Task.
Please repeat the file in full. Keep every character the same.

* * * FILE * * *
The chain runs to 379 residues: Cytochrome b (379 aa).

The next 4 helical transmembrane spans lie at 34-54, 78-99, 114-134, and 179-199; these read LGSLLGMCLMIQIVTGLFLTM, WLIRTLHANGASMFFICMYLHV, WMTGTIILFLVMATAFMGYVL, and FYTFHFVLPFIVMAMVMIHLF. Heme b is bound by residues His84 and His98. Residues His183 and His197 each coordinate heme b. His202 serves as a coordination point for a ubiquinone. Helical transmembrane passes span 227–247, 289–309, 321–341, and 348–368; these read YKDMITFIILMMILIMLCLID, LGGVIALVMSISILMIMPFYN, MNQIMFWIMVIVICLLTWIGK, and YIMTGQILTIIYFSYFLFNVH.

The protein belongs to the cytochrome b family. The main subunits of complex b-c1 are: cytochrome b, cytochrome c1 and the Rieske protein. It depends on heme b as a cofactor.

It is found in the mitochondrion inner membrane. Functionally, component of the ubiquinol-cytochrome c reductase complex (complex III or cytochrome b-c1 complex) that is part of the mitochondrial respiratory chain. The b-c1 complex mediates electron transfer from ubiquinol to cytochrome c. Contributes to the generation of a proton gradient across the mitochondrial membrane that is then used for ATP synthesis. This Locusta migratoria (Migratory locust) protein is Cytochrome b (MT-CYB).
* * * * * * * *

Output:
The chain runs to 379 residues: Cytochrome b (379 aa).

The next 4 helical transmembrane spans lie at 34-54, 78-99, 114-134, and 179-199; these read LGSLLGMCLMIQIVTGLFLTM, WLIRTLHANGASMFFICMYLHV, WMTGTIILFLVMATAFMGYVL, and FYTFHFVLPFIVMAMVMIHLF. Heme b is bound by residues His84 and His98. Residues His183 and His197 each coordinate heme b. His202 serves as a coordination point for a ubiquinone. Helical transmembrane passes span 227–247, 289–309, 321–341, and 348–368; these read YKDMITFIILMMILIMLCLID, LGGVIALVMSISILMIMPFYN, MNQIMFWIMVIVICLLTWIGK, and YIMTGQILTIIYFSYFLFNVH.

The protein belongs to the cytochrome b family. The main subunits of complex b-c1 are: cytochrome b, cytochrome c1 and the Rieske protein. It depends on heme b as a cofactor.

It is found in the mitochondrion inner membrane. Functionally, component of the ubiquinol-cytochrome c reductase complex (complex III or cytochrome b-c1 complex) that is part of the mitochondrial respiratory chain. The b-c1 complex mediates electron transfer from ubiquinol to cytochrome c. Contributes to the generation of a proton gradient across the mitochondrial membrane that is then used for ATP synthesis. This Locusta migratoria (Migratory locust) protein is Cytochrome b (MT-CYB).